Proper subsets

# Proper subsets

## Idea

A subset $A$ of a set $S$ is proper if it is not the improper subset of $S$ ($S$ as a subset of itself). We may also say (in the context of concrete sets) that $S$ is a proper superset of $A$ or that $S$ properly contains? $A$.

## Definition

### In material set theory

In material set theory, we may state that $A$ is proper in any of these equivalent ways:

1. $A$ is not equal (as a subset) to $S$;
2. There exists an element $x$ of $S$ such that $x \notin A$;
3. Given any way of expressing $A$ as the intersection of a family of subsets of $S$, this family is inhabited.

Actually, these three definitions are equivalent only if we accept the principle of excluded middle; in constructive mathematics, we usually prefer (3). (For example, consider the notion of proper filter on a set $X$, thought of as a subset of the power set of $X$.) However, (3) is not predicative; see positive element for discussion of this in the dual context. Also, (2) may be strengthened using an inequality relation other than the denial inequality.

### In structural set theory

In structural set theory, subsets are represented by injections, and so we may state that the injection $m:A \hookrightarrow S$ is proper in any of these equivalent ways:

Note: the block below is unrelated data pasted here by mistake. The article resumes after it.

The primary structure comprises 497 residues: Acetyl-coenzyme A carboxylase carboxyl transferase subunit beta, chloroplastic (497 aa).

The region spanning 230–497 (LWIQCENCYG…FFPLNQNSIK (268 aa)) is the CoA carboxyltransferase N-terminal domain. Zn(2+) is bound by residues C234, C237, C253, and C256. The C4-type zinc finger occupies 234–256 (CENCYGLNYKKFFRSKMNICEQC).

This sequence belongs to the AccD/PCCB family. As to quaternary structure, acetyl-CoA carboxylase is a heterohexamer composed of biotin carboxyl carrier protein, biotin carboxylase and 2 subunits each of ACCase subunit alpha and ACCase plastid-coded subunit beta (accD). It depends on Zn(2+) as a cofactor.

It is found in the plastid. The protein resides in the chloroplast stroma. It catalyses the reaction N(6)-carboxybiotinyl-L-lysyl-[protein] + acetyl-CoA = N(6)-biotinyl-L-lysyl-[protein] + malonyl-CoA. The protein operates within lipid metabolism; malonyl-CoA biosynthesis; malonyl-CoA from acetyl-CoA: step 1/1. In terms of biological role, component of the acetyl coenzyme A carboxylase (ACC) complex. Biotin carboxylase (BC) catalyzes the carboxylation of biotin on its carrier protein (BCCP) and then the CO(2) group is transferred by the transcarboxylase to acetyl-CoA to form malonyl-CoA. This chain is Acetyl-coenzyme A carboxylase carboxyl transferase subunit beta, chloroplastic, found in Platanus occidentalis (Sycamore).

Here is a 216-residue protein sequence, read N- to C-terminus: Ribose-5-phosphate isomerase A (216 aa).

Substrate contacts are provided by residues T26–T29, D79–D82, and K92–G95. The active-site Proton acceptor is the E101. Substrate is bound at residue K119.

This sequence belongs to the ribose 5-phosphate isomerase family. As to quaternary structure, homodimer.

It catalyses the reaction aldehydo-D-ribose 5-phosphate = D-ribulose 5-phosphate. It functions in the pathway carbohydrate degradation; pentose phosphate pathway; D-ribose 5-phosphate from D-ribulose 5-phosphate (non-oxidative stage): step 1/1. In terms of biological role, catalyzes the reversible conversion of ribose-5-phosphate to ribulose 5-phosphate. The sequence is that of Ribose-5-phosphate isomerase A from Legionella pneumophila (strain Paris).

1. The injection $m:A \hookrightarrow S$ is not an bijection;
2. There exists an element $x$ of $S$ such that for all elements $y \in A$, $m(x) \neq y$;
3. Given any way of expressing $m:A \hookrightarrow S$ as the intersection of a family of injections into $S$, this family is inhabited.

Similarly as the case in material set theory, these three definitions are equivalent only if we accept the principle of excluded middle.

### More generally

In any category $C$, subsets become subobjects and are thus represented by the monomorphisms in $C$. Then a proper subobject is defined in any of the following ways:

1. The monomorphism $m:A \hookrightarrow S$ is not an isomorphism;
2. If $C$ is a well-pointed category with terminal object $1$, then there exists a global element $x:1 \to S$ such that for all global elements $y:1 \to A$, $m \circ x \neq y$;
3. If the subobject preorder of every object in $C$ is a pre-inflattice, then given any way of expressing $m:A \hookrightarrow S$ as the intersection of a family of monomorphisms into $S$, this family is inhabited.